Teaching obedience is important. We want our children to have peaceful, happy, orderly lives. We want them to be lights and witnesses to the Lord our God. We want to equip them with the full armor of God, so that they may be able to take their stand against the devil’s schemes (Eph. 6). We want them to be able to quell the wickedness that comes from their own human hearts (Mark 7:20-23).

So where do we start? We start by helping them to realize that they don’t always obey God’s law. Sometimes their lives will not be peaceful and orderly, and they will not be content. Sometimes they will fall victim to the traps and snares that Satan sets for them. Sometimes the wickedness of their own hearts will rise up and spill forth in their thoughts, words, and actions.

But then comes the best part: showing them that Jesus Christ came to earth for them, lived the life of perfect obedience that we could never achieve, and finally died and rose again so that we might also enter the Promised Land by His grace. Redemption.

We do not begin teaching our children obedience to God by telling them to obey. We begin by teaching them love for God through the story of our redemption in Holy Scripture. As they grow to understand and appreciate just how much God has done for them, we see the beautiful and natural response in their lives: obedience. And when this obedience inevitably fails, they will know it. Then it is our joy once again to point them back to God’s Word, to the cross, to the waters of their baptism, to their redemption through God’s love and grace.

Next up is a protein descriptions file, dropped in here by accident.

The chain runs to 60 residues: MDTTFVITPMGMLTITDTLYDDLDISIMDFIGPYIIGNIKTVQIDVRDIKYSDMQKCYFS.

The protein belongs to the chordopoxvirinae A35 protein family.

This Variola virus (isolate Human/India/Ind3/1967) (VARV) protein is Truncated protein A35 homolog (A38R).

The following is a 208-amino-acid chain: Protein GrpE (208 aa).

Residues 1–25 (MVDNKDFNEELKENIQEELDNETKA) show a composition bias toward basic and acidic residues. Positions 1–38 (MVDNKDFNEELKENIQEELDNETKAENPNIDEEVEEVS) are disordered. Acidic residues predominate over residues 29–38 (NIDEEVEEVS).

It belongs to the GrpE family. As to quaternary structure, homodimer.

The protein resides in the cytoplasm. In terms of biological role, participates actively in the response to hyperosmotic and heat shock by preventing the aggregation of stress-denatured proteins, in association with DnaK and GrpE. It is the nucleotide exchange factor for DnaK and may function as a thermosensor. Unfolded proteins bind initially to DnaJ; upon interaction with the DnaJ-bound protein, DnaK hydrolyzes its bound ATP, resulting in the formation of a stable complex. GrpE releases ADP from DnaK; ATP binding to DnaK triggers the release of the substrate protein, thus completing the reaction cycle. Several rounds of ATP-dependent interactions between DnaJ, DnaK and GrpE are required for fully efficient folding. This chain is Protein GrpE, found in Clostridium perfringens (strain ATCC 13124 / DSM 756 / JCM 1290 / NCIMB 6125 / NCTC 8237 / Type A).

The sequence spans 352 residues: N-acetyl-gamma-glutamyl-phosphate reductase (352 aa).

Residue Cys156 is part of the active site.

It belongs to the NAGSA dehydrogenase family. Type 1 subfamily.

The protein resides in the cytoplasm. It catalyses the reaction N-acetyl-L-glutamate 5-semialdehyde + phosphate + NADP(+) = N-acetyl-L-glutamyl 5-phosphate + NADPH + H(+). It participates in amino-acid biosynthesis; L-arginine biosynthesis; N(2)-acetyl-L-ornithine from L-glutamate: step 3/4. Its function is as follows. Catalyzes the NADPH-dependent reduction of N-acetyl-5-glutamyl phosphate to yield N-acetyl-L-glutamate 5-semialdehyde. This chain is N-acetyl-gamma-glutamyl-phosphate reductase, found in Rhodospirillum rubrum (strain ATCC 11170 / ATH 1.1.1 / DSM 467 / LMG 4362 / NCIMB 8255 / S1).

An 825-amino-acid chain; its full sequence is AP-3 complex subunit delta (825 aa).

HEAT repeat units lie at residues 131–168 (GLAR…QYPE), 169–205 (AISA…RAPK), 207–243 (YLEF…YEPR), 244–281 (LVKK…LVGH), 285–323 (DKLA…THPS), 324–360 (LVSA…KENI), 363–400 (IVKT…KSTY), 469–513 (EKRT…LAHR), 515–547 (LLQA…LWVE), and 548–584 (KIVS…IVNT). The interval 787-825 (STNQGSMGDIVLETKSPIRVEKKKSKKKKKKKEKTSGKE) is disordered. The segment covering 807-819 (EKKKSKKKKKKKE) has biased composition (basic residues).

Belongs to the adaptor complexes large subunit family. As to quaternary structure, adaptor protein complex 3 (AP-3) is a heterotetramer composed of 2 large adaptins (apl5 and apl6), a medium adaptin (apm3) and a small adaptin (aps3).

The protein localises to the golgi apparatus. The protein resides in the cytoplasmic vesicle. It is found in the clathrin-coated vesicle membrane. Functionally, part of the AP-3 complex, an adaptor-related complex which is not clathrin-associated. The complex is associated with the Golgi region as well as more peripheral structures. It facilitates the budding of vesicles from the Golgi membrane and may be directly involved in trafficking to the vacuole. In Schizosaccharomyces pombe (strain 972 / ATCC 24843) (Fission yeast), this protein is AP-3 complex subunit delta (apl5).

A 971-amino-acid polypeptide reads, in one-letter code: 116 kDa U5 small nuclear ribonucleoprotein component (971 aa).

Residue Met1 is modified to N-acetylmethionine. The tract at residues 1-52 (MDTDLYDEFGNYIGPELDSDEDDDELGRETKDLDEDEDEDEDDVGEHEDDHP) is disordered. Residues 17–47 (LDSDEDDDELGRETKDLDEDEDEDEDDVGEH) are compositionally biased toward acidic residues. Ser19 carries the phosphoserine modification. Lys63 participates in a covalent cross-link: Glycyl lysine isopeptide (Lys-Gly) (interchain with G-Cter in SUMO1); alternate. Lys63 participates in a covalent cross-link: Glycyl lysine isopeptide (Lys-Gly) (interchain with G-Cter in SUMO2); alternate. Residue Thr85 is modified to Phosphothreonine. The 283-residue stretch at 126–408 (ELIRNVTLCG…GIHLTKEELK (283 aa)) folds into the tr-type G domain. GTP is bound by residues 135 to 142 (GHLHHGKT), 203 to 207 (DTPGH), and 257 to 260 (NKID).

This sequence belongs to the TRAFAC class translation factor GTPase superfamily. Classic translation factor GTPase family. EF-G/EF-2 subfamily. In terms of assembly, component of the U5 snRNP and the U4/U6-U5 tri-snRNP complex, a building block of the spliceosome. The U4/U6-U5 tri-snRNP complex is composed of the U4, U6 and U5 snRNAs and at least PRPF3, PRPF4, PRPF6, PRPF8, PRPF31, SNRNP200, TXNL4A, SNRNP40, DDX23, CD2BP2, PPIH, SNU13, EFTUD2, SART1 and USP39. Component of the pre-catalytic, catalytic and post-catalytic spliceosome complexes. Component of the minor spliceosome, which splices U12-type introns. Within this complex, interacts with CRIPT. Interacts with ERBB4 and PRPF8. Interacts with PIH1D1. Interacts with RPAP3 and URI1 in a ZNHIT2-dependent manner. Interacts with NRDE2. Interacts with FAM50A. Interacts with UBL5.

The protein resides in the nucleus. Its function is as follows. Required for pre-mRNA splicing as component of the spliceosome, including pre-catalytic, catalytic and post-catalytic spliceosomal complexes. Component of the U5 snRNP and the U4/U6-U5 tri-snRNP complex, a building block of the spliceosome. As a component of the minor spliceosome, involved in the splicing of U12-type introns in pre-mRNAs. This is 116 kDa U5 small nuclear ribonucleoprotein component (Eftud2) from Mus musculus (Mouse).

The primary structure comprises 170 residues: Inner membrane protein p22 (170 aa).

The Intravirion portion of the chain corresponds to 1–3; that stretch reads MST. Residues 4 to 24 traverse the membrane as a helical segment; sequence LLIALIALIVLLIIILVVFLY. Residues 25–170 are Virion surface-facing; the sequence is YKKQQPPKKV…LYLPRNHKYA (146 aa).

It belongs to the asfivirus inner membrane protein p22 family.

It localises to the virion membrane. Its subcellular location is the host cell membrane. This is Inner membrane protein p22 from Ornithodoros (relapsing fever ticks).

Prayer: Heavenly Father, help me to teach others love for You through sharing the Gospel of what you have done for them.  Guard my heart from doubt and disbelief when I fail to obey Your Law.  Send Your Holy Spirit through Word and Sacrament to bolster my faith, through Jesus Christ my Lord.  Amen.

Titus – Training Tomorrow’s Warriors

“For the grace of God that brings salvation has appeared to all men.  It teaches us to say ‘No’ to ungodliness and worldly passions, and to live self-controlled, upright, and godly lives in this present age, while we wait for the blessed hope – the glorious appearing of our great God and Savior, Jesus Christ, who gave himself for us to redeem us from all wickedness and to purify for himself a people that are his very own, eager to do what is good.  These, then, are the things you should teach.” (Titus 2:11-15)